Siebert kicked gently off the bulkhead and rotated his body, so he floated above the display. “Matt,” he replied.
“Well, Matt,” Jeremy responded, “what’s your specialty here on the Kerwood?”
“Disposal,” Matt said, pride squaring his shoulders.
“When I fell into your lap, you followed my orders, and we got to safety. A lot of the Kerwood’s crew didn’t make it.”
Siebert reached up and screwed his collar exposing himself to the atmosphere. Jeremy nodded and returned to the panel. He could only see location transponders out to about thirty-five meters. There were large portions of the ship he was blind to. Solid dots indicated a crewmember whose suits registered the occupants’ life signs; hollow dots revealed that most of the miners were dead. The problem was that without an atmosphere or gravity, those dots moved around the ship as well.
There were spaces on the Kerwood that still had an atmosphere, but unlike the escape hatch, not all of them had double door airlocks. The escape trunk did connect to passageways that led to the lower bridge, the main EXT engineering plant, one of the cargo bays, the galley, and several minor deck spaces. When the Kerwood was built, the escape trunk was integral to moving large machinery and components inside the ship once it had a skin. Most ships didn’t use it, but the Kerwood had been known to smuggle something in it once or twice. Adelaide insisted that it be maintained as part of the regular maintenance routine, and when the Kerwood sat on Egeria-13, Jeremy indulged her in her odd proclivities. Now, he was glad she was so insistent on keeping the trunk up to code.
A warning sounded from the speaker in Jeremy’s helmet. The seal was broken, and the hybrid suits collected oxygen from the environment to replenish the suit’s supply. Even with the suit sealed, the reverse osmosis filter would collect oxygen. He pressed a flashing icon on the panel hard enough to make it shift.
His eyes focused on the escape trunk on the scematic. “Seal your suit,” he declared and rotated his collar.
Siebert did the same.
Jeremy looked at the cluster on his forearm, then at the jury-rigged panel. “Below us.”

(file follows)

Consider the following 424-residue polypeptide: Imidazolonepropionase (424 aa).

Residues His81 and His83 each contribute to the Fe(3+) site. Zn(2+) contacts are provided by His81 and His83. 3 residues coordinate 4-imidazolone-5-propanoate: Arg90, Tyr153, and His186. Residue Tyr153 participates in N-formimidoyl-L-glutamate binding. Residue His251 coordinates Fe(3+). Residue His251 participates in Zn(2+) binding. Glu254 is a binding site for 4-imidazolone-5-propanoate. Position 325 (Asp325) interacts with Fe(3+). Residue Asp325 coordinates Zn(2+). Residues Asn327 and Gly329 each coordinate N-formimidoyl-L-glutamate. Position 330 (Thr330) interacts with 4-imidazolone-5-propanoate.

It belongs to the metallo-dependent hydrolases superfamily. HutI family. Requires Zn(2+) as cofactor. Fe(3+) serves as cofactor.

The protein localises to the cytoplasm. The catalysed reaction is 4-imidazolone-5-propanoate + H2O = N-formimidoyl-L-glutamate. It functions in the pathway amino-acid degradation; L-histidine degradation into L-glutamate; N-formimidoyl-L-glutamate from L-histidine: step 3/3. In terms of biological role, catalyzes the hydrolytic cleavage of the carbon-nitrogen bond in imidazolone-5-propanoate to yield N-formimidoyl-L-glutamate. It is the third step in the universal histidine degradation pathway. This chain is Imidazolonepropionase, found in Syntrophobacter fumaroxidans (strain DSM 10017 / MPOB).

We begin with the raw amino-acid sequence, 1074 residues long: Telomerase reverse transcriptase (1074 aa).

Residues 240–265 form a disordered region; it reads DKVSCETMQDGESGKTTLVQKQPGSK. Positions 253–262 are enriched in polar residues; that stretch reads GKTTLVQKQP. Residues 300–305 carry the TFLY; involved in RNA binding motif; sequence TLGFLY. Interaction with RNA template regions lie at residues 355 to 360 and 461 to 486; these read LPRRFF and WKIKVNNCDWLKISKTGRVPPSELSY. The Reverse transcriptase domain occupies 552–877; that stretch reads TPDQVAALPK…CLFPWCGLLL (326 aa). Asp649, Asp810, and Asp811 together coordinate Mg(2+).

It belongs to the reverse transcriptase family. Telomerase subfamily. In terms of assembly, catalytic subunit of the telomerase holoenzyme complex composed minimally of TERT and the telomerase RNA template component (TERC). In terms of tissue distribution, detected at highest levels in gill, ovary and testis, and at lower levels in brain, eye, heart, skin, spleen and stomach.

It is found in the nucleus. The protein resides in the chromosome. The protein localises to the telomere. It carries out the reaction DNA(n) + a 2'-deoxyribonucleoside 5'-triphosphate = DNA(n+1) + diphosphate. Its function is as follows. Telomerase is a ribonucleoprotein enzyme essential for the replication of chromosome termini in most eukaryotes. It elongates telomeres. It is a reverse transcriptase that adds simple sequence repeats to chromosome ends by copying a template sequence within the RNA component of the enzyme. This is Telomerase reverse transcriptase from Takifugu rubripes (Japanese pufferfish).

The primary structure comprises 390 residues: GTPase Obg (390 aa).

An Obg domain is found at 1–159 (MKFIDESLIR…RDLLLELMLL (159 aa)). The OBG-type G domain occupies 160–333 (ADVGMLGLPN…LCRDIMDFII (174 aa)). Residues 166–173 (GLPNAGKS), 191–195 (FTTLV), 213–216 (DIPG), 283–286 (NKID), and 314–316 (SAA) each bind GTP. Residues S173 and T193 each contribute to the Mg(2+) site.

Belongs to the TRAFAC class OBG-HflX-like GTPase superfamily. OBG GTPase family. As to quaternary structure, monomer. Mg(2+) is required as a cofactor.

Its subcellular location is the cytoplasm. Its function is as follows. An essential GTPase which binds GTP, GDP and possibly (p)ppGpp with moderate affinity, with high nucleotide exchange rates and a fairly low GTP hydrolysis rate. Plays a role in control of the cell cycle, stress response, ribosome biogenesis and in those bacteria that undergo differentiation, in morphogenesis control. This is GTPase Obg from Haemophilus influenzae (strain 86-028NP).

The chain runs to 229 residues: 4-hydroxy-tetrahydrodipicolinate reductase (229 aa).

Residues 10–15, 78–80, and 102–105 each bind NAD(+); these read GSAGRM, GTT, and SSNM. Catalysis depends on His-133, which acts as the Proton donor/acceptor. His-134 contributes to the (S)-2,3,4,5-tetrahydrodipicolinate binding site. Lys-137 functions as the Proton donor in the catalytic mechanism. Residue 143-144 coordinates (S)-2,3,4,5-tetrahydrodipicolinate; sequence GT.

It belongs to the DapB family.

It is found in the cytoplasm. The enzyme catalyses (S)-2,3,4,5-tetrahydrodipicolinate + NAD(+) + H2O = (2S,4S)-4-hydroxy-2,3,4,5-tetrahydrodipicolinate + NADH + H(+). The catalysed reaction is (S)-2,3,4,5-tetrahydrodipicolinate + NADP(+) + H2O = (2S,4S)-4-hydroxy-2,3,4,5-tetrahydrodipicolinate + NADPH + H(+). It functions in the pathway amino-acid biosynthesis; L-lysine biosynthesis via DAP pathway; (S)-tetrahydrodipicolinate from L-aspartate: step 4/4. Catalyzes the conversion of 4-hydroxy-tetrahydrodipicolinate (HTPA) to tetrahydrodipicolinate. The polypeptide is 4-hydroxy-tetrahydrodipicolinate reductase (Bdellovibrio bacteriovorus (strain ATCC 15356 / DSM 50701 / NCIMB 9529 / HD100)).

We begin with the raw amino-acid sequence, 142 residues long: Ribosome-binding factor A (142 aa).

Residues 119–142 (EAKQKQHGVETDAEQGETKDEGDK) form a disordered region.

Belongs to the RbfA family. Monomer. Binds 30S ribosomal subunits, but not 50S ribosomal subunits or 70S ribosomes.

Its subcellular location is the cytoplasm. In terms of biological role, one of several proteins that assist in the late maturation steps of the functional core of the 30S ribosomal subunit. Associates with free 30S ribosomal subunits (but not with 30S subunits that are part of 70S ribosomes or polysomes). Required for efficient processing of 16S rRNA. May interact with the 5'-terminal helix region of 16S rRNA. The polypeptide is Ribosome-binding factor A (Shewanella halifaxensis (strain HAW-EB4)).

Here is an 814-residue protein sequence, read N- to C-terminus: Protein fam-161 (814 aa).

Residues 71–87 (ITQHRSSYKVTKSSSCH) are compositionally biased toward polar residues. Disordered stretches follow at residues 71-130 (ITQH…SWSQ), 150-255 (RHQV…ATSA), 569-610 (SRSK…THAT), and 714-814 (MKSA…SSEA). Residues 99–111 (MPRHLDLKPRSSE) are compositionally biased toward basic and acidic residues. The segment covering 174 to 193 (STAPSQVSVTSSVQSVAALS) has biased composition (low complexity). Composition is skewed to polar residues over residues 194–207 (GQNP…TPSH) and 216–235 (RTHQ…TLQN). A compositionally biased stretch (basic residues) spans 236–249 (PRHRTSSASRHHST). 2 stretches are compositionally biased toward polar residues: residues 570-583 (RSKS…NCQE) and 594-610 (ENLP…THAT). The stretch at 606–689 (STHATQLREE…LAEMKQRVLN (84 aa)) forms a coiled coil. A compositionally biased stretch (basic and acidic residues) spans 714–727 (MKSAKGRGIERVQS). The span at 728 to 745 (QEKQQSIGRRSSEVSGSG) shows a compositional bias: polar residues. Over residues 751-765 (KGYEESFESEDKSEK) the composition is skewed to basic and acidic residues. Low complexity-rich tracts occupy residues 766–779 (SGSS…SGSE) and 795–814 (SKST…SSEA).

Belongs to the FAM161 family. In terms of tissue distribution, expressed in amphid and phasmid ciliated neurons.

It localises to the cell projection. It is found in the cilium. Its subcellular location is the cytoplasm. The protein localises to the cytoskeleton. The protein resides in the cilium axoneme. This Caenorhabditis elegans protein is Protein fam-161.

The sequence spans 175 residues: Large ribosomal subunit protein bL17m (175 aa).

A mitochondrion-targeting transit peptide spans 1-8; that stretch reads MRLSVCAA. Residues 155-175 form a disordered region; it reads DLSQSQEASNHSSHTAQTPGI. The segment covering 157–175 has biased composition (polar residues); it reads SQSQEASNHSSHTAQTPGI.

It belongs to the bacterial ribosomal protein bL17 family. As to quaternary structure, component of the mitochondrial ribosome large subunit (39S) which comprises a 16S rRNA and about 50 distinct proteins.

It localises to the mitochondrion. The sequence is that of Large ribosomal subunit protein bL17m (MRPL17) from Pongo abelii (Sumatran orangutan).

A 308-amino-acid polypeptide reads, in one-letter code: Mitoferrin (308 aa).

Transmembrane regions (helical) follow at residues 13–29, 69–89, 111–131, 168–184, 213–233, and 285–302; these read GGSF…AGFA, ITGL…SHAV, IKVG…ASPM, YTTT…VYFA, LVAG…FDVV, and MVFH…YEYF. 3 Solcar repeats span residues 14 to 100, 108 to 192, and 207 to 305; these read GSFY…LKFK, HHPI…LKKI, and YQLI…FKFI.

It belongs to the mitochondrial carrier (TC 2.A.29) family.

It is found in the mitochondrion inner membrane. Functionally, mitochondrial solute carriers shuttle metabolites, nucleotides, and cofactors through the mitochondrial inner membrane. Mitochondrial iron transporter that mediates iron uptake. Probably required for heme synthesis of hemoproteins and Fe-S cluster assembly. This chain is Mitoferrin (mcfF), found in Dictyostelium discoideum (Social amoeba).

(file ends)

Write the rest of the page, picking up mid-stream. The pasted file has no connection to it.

“Where most of the damage is?” Siebert asked.
Jeremy nodded and realized Siebert couldn’t see the action from his vantage. “I think so,” he vocalized.
Siebert grabbed a canvas bag that was tied to a handhold. He pulled out a long tube with a grip and trigger on one end and two large tanks opposite the stock. Gleaming copper pipes connected everything together. Siebert examined an analog gauge on the side near the trigger.
“What in Hades is that?” Jeremy asked.
Siebert looked up. “A chemical welder. It’s one of the few things that’ll work without an atmosphere. They’re used in zero-G hull maintenance.”
Jeremy scowled. “I know what they’re used for, I mean, why are you loading it?”
“Just in case.”
“Relax, Mister Siebert,” Jeremy replied; manipulating the touch screen, “We’re all on the same side here. Besides, I think we’ll be fine.” Jeremy sucked air in through his teeth. “I’ll be damned.”
Siebert readied his weapon. “What?”
Jeremy pointed to the screen. “Erika Ängström,” he whistled as he stared at the transponder information. “I thought she was ejected during the explosion.”
“She safe?” asked Siebert.
“I think our odds of survival just went up,” he declared. “She’s got another miner and someone from deck division with her.” He lunged for a handhold, sparing his right shoulder and made his way down to the bottom of the trunk to meet Erika and her party at the airlock.
Siebert followed, using his toes to maneuver from handhold to handhold, the chemical welder pointed toward the airlock.
A chirp emanated from his forearm cluster, and a warning displayed on his HUD. The airlock had been evacuated, sealed, and repressurized. Someone was trying to access the trunk hatch controls. He peered into the airlock through the Plexiglas window and his heart thundered in his chest.
The helmeted face looking back was not Erika Ängström.
* * *
Days Until Home: UNKNOWN
Adelaide saw the shock in Jeremy’s eyes. She grinned sheepishly and punched in the sixteen-character override code to open the hatch. It was a tight fit with the four of them in the narrow airlock designed for two. Plus, Erika had to hold her right arm over her head to keep from jostling it too much. Adelaide couldn’t believe that Erika was still with them, but her eyes had grown cold since she was reeled in from the dark. They all had an assortment of gear and supplies tied to their suits. A pile of tech, gear and supplies lay just outside of the inner door. There wasn’t enough room for them and the supplies.
They had found two more survivors: William “Telly” Tell Bianconi from Deck Division. He worked under Daisuke, the supply officer. Adelaide had always seen Telly in the galley. She didn’t know what his job was on the ship, only that he rarely left the galley or his quarters, or the passageways that connected the two. Telly clutched a container of something to his chest. He mentioned “essential supplies” when she inquired about it earlier.